US$26.32: That’s What Analysts Think Teradata Corporation Is Worth After Its Latest Results

Last week, you might have seen that Teradata Corporation (NYSE:TDC) released its annual result to the market. The early response was not positive, with shares down 2.4% to US$23.41 in the past week. It looks like the results were pretty good overall. While revenues of US$1.9b were in line with analyst predictions, statutory losses were much smaller than expected, with Teradata losing US$0.21 per share. Following the result, analysts have updated their earnings model, and it would be good to know whether they think there’s been a strong change in the company’s prospects, or if it’s business as usual. So we collected the latest post-earnings statutory consensus estimates to see what could be in store for next year.

See our latest analysis for Teradata

NYSE:TDC Past and Future Earnings, February 10th 2020
NYSE:TDC Past and Future Earnings, February 10th 2020

Following last week’s earnings report, Teradata’s 15 analysts are forecasting 2020 revenues to be US$1.89b, approximately in line with the last 12 months. Earnings are expected to improve, with Teradata forecast to report a statutory profit of US$1.42 per share. Yet prior to the latest earnings, analysts had been forecasting revenues of US$1.88b and earnings per share (EPS) of US$0.41 in 2020. There was no real change to the revenue estimates, but analysts do seem more bullish on earnings, given the great increase in earnings per share expectations following these results.

The consensus price target fell 5.5% to US$26.32, suggesting the increase in earnings forecasts was not enough to offset other analyst concerns. It could also be instructive to look at the range of analyst estimates, to evaluate how different the outlier opinions are from the mean. The most optimistic Teradata analyst has a price target of US$53.00 per share, while the most pessimistic values it at US$19.00. As you can see the range of estimates is wide, with the lowest valuation coming in at less than half the most bullish estimate, suggesting there are some strongly diverging views on how analysts think this business will perform. As a result it might not be possible to derive much meaning from the consensus price target, which is after all just an average of this wide range of estimates.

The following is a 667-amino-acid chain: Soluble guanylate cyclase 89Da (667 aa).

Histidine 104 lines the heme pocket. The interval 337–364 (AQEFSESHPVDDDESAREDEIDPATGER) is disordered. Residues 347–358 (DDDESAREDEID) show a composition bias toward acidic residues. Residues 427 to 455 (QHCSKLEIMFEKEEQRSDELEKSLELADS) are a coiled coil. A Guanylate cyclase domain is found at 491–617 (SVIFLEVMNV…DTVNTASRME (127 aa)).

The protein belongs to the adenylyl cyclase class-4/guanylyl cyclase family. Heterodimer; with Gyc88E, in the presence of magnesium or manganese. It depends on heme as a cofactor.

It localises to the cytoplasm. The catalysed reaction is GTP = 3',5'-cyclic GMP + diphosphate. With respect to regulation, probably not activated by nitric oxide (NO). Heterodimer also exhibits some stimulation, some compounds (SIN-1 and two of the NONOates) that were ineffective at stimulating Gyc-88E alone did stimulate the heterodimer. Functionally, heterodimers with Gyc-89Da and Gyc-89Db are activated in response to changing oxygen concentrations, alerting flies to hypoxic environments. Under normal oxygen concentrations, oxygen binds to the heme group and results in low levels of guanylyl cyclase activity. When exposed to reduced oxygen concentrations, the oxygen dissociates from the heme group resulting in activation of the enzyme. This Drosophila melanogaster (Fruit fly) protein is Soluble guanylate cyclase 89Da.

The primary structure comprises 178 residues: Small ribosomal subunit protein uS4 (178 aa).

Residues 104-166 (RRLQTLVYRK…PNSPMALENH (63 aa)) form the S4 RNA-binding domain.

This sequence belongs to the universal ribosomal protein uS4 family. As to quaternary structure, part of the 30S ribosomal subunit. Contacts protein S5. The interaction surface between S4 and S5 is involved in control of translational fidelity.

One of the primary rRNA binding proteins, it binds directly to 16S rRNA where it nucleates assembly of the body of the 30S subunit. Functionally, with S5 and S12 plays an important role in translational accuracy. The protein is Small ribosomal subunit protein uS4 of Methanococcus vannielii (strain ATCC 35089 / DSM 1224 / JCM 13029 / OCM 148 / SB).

Zooming out to look at the bigger picture now, one of the ways we can make sense of these forecasts is to see how they measure up both against past performance, and against industry growth estimates. One more thing stood out to us about these estimates, and it’s that Teradata’s decline is expected to slow down, with revenues forecast to fall 0.4% next year, improving on a historical decline of 6.3% a year over the past five years. Compare this against analyst estimates for companies in the wider market, which suggest that revenues (in aggregate) are expected to decline 12% next year. So it’s pretty clear that, while it does have declining revenues, at least analysts expect Teradata to suffer less severely than the wider market.

The Bottom Line

The biggest takeaway for us from these new estimates is that the consensus upgraded its earnings per share estimates, showing a clear improvement in sentiment around Teradata’s earnings potential next year. On the plus side, there were no major changes to revenue estimates; although analyst forecasts imply revenues will perform worse than the wider market. The consensus price target fell measurably, with analysts seemingly not reassured by the latest results, leading to a lower estimate of Teradata’s future valuation.

With that said, the long-term trajectory of the company’s earnings is a lot more important than next year. We have estimates – from multiple Teradata analysts – going out to 2024, and you can see them free on our platform here.

Another thing to consider is whether management and directors have been buying or selling stock recently. We provide an overview of all open market stock trades for the last twelve months on our platform, here.

If you spot an error that warrants correction, please contact the editor at This article by Simply Wall St is general in nature. It does not constitute a recommendation to buy or sell any stock, and does not take account of your objectives, or your financial situation. Simply Wall St has no position in the stocks mentioned.

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